Remember to always consult your physician before using medications for teething — and stay from old wives' tales like rubbing whiskey on the baby's gums!
One of the first signs of teething is increased fussiness and an abundance of drool. Your baby will also chew on more things, from hard toys to their fingers or fist. Nursing mothers may even feel the baby's teeth during feeding, and for some, silicone nipple shields can help alleviate pain from the tiny teeth.
Other symptoms of teething may be a change in eating patterns or diarrhea, mainly due to the extra saliva that the baby produces. A low-grade fever, under 100 degrees, may also accompany teething. Fever and diarrhea are symptoms that overlap other illnesses besides teething, so it's best to check with your child's pediatrician if they persist, just in case.
Baby teething remedies involve several different easy-to-follow home remedies, and trial and error is often the best way to soothe your baby. Soon, though, this will pass and you'll be feeling more well-rested.
Home remedies for teething babies
Many home remedies involve calming your baby and ensuring that they're comfortable. Some will also help your baby's teeth cut through the gums, alleviating pressure.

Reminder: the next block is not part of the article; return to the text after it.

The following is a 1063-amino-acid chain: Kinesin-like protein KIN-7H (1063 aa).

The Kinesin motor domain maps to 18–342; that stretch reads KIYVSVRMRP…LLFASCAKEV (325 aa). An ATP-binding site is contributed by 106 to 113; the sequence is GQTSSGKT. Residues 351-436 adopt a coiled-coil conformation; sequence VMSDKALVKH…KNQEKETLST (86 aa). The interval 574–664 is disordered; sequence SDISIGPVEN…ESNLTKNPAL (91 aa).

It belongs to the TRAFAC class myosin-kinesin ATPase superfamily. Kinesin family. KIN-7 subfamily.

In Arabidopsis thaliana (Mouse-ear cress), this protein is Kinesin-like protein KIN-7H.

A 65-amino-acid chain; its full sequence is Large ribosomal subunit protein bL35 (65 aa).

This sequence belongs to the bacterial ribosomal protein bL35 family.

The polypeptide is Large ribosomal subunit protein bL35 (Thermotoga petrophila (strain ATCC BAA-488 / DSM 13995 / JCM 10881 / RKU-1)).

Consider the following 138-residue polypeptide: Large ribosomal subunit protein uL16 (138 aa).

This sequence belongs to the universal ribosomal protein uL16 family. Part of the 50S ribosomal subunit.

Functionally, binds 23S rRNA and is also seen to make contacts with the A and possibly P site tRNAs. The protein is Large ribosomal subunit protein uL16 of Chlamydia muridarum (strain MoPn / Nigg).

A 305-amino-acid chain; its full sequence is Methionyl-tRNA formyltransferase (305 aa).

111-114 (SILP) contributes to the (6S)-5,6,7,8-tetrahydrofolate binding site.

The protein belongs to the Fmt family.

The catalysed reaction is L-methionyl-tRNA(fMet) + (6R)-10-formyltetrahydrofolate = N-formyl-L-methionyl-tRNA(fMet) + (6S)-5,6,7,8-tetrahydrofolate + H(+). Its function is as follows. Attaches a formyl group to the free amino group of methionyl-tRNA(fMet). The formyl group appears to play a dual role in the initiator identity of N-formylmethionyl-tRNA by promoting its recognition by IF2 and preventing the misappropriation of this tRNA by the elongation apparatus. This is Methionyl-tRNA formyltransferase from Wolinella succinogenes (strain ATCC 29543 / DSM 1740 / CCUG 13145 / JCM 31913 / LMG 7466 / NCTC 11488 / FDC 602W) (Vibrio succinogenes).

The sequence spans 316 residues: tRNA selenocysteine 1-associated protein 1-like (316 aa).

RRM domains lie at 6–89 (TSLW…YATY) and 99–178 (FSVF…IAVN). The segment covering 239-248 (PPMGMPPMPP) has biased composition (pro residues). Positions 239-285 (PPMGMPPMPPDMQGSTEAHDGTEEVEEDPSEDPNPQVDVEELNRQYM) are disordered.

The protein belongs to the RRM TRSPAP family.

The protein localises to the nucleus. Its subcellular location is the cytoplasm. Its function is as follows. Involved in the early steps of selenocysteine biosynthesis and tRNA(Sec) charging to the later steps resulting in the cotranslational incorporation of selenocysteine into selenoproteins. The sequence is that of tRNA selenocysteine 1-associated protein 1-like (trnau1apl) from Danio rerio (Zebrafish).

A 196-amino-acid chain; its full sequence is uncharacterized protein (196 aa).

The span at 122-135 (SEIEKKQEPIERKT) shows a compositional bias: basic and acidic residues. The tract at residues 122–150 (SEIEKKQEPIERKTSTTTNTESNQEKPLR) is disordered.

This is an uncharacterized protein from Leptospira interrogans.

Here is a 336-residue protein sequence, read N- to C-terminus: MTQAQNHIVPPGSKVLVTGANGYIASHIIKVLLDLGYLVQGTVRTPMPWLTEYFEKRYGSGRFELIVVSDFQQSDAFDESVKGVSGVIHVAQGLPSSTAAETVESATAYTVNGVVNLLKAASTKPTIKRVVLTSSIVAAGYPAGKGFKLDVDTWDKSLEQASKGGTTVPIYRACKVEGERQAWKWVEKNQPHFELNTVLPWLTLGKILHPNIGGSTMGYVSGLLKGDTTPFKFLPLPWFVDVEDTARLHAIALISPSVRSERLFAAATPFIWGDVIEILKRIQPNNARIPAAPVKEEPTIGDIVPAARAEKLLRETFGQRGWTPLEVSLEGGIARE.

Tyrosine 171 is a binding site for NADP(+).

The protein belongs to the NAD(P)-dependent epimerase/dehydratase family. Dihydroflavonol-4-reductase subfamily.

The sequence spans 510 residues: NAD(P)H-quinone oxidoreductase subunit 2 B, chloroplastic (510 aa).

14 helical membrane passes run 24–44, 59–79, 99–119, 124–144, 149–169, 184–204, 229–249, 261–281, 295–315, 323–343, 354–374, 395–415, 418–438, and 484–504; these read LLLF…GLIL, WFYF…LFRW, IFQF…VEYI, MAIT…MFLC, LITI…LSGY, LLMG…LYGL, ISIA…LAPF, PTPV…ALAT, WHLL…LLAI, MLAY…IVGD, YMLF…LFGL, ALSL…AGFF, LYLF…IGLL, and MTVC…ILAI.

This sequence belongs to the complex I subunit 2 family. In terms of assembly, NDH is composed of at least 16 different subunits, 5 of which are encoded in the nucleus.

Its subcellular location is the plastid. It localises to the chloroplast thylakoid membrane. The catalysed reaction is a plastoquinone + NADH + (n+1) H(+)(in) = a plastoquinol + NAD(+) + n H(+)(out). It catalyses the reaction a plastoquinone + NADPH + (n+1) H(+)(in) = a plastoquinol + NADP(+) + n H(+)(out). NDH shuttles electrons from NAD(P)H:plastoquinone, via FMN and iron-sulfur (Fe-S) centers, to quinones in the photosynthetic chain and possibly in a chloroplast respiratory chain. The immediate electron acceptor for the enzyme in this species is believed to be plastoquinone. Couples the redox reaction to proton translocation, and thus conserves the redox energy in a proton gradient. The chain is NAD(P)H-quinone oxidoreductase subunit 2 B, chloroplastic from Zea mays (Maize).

Cold helps naturally numb your baby's gums and can be administered either as a small teething ice pack that you rub on their gums or a cold washcloth for baby to chew on. Many baby stores also sell small teething rings that can be placed in the refrigerator, but be careful to inspect before every use for small tears in the seams of the material.
Also, make sure that these teething rings aren't frozen solid but rather chilled, allowing your baby to chew more easily.
Your baby's diminished appetite may be alleviated a little with colder foods that feel good on the gums, such as homemade cold applesauce, cold yogurt, or soft cold fruit. Make sure before introducing any new cold fruits that the pieces are small enough for babies at each stage of development to chew.